Remember Alexandra Wallace, the UCLA student who sparked controversy after filming herself mocking the dialects of Asian students she complained made too much noise in the library? Well, she's back--in spirit, that is. Although Wallace withdrew from school after the "Asians in the Library" controversy, four UCLA students who run a food delivery service called UCLA Munchies have joined up with Chinese eatery the Palace Restaurant in Brentwood, Calif., to form Ching Chong Ling Long Gourmet Takeout.
The name is a nod to the disgraced Miss Wallace, who famously exclaimed, "Ooh, ching ching ling long ting tong, ooh!" while filming herself mimicking her Asian peers. Evidently, the students behind UCLA Munchies feel humor is a good strategy to counteract racism and convinced Palace owner Rachel Lee that the name of their new partnership made a fine joke. The Ching Chong Ling Long website notes:
"We believe that the best way to combat intolerance is through a positive cultural experience mixed in with a healthy serving of humor and hope that after you try us, you too will feel that way."
Lee, though, did initially have concerns about the name, and she's not the only one. While Jen Wang of the blog Disgrasian.com said that she enjoyed the endless series of satirical videos inspired by the Alexandra Wallace controversy, she's not so sure Ching Chong Ling Long is an appropriate name for a company. "What happens down the road when the video and Alexandra Wallace are ching chong ling long-forgotten?" she asked. "Seems like that 'healthy serving of humor' may only wind up leaving a bad taste in your mouth."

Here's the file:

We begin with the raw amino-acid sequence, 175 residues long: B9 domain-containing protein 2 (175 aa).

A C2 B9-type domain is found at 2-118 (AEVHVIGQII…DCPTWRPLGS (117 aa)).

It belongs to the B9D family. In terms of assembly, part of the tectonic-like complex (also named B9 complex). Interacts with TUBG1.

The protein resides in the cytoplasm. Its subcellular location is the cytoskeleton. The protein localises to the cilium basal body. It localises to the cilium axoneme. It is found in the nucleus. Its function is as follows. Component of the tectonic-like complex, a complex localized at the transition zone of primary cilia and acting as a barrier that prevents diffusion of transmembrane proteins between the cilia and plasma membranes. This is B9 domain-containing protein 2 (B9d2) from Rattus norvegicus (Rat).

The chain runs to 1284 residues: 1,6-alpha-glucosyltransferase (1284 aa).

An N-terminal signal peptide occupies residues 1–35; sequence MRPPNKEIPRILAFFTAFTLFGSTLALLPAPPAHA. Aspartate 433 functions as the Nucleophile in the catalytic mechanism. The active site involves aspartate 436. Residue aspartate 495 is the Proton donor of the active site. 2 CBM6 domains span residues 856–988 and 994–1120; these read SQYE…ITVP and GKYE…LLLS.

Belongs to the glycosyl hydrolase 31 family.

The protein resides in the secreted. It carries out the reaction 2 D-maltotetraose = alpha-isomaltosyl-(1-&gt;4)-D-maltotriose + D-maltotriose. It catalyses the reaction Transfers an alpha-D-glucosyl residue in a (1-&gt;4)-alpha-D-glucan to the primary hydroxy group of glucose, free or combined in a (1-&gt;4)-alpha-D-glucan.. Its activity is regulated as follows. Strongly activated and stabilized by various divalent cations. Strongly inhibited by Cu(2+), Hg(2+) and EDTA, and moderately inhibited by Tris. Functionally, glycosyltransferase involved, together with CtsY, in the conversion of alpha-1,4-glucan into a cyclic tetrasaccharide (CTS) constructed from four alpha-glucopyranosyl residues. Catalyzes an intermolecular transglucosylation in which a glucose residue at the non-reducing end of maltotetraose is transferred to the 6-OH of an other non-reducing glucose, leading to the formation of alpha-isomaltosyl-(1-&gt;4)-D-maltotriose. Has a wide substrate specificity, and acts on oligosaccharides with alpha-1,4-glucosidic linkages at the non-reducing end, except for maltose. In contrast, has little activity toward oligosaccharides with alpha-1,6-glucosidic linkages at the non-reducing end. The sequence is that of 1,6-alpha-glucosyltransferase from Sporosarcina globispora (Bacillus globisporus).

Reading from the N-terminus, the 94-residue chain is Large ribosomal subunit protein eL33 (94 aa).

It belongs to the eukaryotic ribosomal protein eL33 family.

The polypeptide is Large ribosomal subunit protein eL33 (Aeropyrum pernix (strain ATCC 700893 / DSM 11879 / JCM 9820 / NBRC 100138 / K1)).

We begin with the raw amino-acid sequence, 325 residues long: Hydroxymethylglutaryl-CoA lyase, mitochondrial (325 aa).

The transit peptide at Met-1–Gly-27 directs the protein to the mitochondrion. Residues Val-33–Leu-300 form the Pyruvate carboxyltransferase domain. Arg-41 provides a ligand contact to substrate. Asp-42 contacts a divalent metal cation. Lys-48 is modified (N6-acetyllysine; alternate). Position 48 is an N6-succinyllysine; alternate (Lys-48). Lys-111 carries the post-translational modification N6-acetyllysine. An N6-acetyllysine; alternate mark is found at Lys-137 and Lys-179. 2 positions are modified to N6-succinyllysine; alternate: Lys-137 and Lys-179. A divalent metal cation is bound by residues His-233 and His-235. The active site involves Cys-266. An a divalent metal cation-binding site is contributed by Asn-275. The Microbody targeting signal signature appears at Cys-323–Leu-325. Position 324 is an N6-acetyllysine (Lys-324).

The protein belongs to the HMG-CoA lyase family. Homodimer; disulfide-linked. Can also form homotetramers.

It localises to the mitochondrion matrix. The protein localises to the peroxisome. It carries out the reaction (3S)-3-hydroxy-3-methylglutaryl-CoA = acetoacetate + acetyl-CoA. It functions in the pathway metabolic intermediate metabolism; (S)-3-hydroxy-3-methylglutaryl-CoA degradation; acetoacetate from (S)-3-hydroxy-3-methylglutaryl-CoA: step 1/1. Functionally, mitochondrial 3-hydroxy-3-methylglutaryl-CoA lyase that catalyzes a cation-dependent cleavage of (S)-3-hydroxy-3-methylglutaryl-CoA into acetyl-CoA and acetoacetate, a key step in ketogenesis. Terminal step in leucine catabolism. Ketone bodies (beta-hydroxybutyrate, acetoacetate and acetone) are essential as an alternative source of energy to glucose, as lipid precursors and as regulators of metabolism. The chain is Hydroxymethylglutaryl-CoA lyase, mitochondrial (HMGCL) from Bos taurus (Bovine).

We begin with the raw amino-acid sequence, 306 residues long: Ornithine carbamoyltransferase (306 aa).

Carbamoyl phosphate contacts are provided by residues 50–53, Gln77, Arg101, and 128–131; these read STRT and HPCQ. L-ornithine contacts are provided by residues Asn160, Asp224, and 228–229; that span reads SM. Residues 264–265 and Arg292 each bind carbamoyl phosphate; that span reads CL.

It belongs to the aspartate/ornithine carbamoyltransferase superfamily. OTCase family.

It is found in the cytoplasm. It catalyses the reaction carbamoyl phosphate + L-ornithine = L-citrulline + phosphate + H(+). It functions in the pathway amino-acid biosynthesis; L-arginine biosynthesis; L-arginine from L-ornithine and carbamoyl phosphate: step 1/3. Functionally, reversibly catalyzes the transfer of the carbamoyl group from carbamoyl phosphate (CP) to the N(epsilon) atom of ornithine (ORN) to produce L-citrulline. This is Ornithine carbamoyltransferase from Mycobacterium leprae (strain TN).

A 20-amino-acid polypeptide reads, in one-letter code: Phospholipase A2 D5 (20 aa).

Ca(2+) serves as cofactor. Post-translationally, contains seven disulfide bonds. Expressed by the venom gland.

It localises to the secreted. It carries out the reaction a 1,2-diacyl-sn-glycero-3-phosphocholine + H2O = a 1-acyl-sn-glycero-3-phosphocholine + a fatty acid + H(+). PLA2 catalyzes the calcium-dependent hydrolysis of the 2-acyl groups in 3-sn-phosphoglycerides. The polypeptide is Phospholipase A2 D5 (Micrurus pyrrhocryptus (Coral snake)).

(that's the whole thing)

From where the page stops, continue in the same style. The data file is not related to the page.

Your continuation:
Wang has a valid point, but it's based on the assumption that this food service will have staying power. Sure, if Ching Chong Ling Long has a successful run for several years, its patrons may forget the name's origins. If this happens, this Asian-run business will be known by a stereotypical name, and the reason why will be ignored. Even if the Alexandra Wallace controversy is forgotten, there's a good chance that many people will recognize that the company's name pokes fun of a stereotype. Ultimately, the concern about Ching Chong's name conjures up debates about the N-word. Skeptics wonder if language used to disparage minority groups can ever be reclaimed. The same question applies to this case.